We didn’t know how Hindus would behave.  In a greatly simplified synopsis given to us by one of our guides, a caste system has grown up over the centuries.  It was originated as a way to direct kids into the proper job category, and it has now ossified.  It used to be that any bright kid would be directed to the priesthood, etc.,   Now there are many sub-castes.  But there are 4 main ones:

1.  Brahmin – originally priests, teachers, intellectuals
2.  Warrior – military, strong physically, leaders
3.  Merchants
4.  Low caste – cremate dead, clean, serve

In America, all the Indians we have ever known have been of the economist/engineer/computer scientist/doctor caste.  We have been impressed with their high intelligence, warmth, integrity and technical competence.  So, we were interested in seeing if the people here (in India) resemble the Indians we know and love.

They do not.  That is because, for the most part, we are colliding against the merchant/lower beggar class.  It seems to us that 80% of India belongs to this caste!  And we’ve taken to calling this army of touts, beggars, snake charmers, tourist guides, bellhops, maids, musicians, vendors, toilet attendants, tuk-tuk drivers, auto rickshaw cyclists, massage therapists, henna artists, elephant drivers, jeep jockeys, game guides….”The Venal Caste”!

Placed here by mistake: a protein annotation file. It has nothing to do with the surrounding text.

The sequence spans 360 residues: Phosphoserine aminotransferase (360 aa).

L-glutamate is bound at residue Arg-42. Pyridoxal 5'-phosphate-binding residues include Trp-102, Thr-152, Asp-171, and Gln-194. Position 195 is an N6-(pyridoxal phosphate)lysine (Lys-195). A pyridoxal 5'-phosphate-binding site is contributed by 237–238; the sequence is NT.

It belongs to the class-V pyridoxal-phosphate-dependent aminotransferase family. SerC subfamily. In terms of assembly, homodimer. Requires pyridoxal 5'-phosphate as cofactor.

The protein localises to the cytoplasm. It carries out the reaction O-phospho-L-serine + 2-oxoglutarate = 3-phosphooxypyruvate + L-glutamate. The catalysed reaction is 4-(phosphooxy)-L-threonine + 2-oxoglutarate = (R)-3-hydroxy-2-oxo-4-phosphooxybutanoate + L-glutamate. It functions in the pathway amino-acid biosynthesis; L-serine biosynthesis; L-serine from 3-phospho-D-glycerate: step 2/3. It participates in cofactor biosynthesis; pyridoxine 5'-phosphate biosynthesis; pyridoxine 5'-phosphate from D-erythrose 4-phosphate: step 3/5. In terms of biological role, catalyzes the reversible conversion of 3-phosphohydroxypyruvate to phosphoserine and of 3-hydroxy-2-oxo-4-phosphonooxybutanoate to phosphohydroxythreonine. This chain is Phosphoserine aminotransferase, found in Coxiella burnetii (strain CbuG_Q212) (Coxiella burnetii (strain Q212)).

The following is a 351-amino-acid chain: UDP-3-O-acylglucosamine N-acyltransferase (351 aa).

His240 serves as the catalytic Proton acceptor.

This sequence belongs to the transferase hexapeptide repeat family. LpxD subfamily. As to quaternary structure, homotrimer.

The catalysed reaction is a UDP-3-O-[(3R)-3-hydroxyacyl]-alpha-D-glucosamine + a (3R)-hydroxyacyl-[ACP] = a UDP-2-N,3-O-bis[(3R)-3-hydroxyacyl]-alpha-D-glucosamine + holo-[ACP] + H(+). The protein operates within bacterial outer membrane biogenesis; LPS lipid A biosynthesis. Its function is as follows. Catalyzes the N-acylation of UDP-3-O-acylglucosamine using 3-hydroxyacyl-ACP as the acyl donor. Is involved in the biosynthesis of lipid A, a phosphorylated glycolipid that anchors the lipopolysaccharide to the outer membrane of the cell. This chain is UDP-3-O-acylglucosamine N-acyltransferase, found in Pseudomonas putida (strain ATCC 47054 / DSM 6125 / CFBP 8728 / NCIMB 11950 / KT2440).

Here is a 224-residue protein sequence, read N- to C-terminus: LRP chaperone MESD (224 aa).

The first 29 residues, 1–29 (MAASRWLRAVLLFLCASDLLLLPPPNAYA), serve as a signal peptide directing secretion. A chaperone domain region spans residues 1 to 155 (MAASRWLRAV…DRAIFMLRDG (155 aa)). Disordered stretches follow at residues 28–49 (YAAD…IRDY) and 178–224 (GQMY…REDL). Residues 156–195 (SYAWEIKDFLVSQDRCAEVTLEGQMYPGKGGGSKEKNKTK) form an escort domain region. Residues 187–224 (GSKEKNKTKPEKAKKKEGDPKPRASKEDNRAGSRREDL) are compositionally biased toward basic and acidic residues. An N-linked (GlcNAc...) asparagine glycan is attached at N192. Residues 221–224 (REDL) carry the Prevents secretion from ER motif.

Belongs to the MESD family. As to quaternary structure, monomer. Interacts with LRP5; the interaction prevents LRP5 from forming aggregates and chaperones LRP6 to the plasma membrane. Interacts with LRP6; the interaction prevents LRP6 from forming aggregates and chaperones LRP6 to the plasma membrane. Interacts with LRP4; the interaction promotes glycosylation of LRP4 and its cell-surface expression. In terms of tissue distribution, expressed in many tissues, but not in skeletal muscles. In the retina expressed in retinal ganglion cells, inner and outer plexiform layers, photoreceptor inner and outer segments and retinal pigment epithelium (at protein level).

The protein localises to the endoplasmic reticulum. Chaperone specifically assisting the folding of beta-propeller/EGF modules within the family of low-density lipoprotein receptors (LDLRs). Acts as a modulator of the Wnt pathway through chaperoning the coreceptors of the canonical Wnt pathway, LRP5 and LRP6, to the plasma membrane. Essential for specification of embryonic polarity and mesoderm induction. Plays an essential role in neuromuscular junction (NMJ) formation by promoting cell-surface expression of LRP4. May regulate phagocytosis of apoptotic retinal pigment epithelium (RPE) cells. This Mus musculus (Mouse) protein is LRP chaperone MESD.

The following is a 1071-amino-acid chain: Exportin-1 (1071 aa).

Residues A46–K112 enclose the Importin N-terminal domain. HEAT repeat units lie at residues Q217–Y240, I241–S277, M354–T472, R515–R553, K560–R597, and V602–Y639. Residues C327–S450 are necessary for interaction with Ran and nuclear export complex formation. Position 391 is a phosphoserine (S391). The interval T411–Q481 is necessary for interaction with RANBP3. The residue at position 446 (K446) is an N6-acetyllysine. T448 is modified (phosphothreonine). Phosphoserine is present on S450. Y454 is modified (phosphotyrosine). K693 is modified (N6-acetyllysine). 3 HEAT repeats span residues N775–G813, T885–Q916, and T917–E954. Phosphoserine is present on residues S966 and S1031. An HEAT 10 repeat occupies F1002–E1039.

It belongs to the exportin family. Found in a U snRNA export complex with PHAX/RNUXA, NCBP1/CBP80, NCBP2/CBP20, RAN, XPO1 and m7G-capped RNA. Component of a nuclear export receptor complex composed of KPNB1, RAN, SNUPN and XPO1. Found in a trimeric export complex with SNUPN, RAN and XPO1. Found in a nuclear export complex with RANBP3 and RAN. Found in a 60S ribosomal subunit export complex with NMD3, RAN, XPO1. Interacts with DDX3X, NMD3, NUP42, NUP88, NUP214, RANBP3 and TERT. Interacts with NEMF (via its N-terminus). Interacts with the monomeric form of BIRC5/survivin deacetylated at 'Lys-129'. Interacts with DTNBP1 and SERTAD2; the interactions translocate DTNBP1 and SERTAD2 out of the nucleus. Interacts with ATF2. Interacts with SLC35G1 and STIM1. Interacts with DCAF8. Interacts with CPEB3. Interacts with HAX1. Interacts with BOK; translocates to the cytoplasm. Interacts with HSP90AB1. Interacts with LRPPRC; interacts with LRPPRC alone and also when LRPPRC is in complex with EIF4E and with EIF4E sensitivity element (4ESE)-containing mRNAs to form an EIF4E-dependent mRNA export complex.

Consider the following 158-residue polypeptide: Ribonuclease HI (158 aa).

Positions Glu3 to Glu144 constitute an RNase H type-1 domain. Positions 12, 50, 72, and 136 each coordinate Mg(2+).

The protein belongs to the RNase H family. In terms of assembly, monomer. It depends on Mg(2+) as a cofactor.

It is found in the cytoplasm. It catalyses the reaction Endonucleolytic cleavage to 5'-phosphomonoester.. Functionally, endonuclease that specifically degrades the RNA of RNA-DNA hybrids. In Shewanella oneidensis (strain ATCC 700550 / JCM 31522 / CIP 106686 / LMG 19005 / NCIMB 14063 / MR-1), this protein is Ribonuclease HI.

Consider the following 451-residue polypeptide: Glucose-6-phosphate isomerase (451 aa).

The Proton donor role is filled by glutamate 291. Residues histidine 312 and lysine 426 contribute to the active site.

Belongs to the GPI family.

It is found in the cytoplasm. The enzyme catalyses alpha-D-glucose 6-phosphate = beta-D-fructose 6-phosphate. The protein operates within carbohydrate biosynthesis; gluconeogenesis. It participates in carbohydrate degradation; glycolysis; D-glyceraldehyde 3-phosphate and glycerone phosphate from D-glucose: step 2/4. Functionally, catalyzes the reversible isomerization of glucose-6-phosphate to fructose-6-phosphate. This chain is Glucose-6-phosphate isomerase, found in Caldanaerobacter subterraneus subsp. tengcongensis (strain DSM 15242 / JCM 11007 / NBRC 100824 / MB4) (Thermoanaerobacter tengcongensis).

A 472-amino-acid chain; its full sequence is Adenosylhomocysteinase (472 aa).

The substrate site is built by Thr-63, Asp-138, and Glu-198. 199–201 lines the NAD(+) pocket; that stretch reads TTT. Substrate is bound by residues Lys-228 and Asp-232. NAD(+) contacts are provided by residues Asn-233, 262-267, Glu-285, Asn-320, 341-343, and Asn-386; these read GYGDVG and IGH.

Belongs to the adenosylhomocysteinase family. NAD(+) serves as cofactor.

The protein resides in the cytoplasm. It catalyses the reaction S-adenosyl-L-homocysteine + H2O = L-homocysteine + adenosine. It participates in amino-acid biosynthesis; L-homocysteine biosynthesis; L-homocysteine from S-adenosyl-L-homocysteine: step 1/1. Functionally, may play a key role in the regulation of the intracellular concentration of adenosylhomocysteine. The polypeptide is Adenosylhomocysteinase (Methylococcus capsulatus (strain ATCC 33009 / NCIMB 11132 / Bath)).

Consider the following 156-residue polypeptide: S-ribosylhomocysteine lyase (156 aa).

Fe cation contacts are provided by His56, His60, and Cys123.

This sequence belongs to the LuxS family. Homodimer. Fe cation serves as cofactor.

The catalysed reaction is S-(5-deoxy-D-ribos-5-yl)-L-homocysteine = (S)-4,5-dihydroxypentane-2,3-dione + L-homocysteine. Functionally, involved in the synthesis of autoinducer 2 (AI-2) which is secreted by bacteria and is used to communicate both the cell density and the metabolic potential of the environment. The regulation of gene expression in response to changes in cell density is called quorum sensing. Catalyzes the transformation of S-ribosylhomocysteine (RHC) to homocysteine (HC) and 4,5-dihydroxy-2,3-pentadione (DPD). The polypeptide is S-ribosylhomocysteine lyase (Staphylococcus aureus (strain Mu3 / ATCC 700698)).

Although we have paid (through the nose) for this tour in advance, in this culture, that is not enough.  Each time that anyone does anything for you, they have their hands out.  These activities appear on our itinerary as included.  But that is just the beginning.

We’ve read about corruption in India.  All peoples suffer greed to one extent or the other; it’s human.  But the ways in which it’s expressed to us tourists is unpleasant.  Some are doing a sullen, half-assed job, and still have their hand out.  A majority are just aggressive, loud and obstinate, refusing to take no for an answer, even when stated clearly and many times over.

Our driver’s wheedling and cajoling gave up the secret of what’s behind this.  The day after we arrived, the guide and driver asked what we did on our free day.  When we told them we’d gone for a walk and bought rugs, they exchanged angry glances.  When I confronted them, they said, you were cheated.  You should have let us take you to a reputable place.  But it had more to do with their having lost a commission on what we bought.